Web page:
Former Owners of Sleep Study Clinics in Northern Virginia and Maryland Charged With Health Care Fraud and Tax Evasion
An indictment was unsealed today charging two individuals with leading a multi-million dollar health care fraud and tax evasion scheme.
Acting Assistant Attorney General John P. Cronan of the Justice Department’s Criminal Division; U.S. Attorney Dana J. Boente for the Eastern District of Virginia; Assistant Director in Charge Andrew W. Vale of the FBI’s Washington Field Office; Special Agent in Charge Kimberly Lappin , of Internal Revenue Service Criminal Investigation (IRS-CI) Washington D.C. Field Office; Special Agent in Charge Robert E. Craig for the Defense Criminal Investigative Service’s (DCIS) Mid-Atlantic Field Office; Special Agent in Charge Nicholas DiGiulio of the U.S. Department of Health and Human Services, Office of Inspector General (HHS-OIG) and Acting Inspector General Norbert E. Vint for the Office of Personnel Management (OPM) made the announcement after the indictment was unsealed.
Young Yi, 44, a citizen of South Korea, and Dannie Ahn, 43, of Centreville, Virginia, were charged in an indictment filed in the Eastern District of Virginia with one count of conspiracy to commit health care fraud and wire fraud, six counts of health care fraud, and one count of conspiracy to defraud the United States. Yi was also charged with one count of filing a false tax return.
As set forth in the indictment, from at least 2005 through 2014, Yi owned, operated and controlled various corporations, to include 1st Class Sleep Diagnostic Center and 1st Class Medical, which provided sleep studies and sleep-related treatment at clinics located throughout Northern Virginia and Maryland. Ahn helped control, manage and oversee Yi’s various corporations.
According to allegations in the indictment, Yi and Ahn directed a scheme that caused approximately $200 million in health insurance claims to be submitted for reimbursement that were, in part, based on false statements to health care benefit programs. In particular, the indictment alleges that Yi and Ahn fraudulently incentivized individuals to undergo repeat and medically unnecessary sleep studies, falsified insurance claims, and used the identities of physicians without their authorization to bill health care benefit programs for sleep studies.
The indictment alleges that Yi and Ahn similarly caused the creation of various shell companies to acquire, hold and move proceeds derived from the scheme. Yi and Ahn then used the proceeds to purchase expensive vehicles, luxury clothing, exotic vacations and exclusive real estate, including but not limited to, luxury condominiums in Hawaii and Chicago, and a tract of land in the Hidden Springs neighborhood of Great Falls, Virginia, in order to construct “Le Chateau de Lumiere,” a multi-million dollar and approximately 25,000-square-foot home modeled after the Palace of Versailles.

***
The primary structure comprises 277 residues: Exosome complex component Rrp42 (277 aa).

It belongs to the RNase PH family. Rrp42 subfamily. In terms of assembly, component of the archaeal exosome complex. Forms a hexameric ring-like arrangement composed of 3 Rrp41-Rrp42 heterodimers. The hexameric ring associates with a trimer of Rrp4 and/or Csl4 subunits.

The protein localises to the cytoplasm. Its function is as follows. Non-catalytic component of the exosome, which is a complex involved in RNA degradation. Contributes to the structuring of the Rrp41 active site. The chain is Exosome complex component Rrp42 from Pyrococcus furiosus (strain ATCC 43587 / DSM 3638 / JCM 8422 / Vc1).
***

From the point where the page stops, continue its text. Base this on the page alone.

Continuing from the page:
The indictment further alleges that Yi and Ahn falsified the financial books and records of 1st Class Sleep Diagnostic Center by misclassifying various personal expenses as business expenses in order to reduce taxable income. According to the allegations, Yi and Ahn then provided the falsified records to an independent tax preparer, who in turn relied on those records to prepare and file corporate and individual tax returns.
An indictment is merely an allegation and all defendants are presumed innocent until proven guilty beyond a reasonable doubt in a court of law.
The case is being investigated by the FBI’s Washington Field Office and the IRS-Criminal Investigation’s Washington Field Office. Trial Attorney Kevin Lowell of the Criminal Division’s Fraud Section and Assistant U.S. Attorney Katherine Wong of the Eastern District of Virginia are prosecuting the case.
The Fraud Section leads the Medicare Fraud Strike Force, which is part of a joint initiative between the Department of Justice and HHS to focus their efforts to prevent and deter fraud and enforce current anti-fraud laws around the country. The Medicare Fraud Strike Force operates in nine locations nationwide. Since its inception in March 2007, the Medicare Fraud Strike Force has charged over 3,500 defendants who collectively have falsely billed the Medicare program for over $12.5 billion.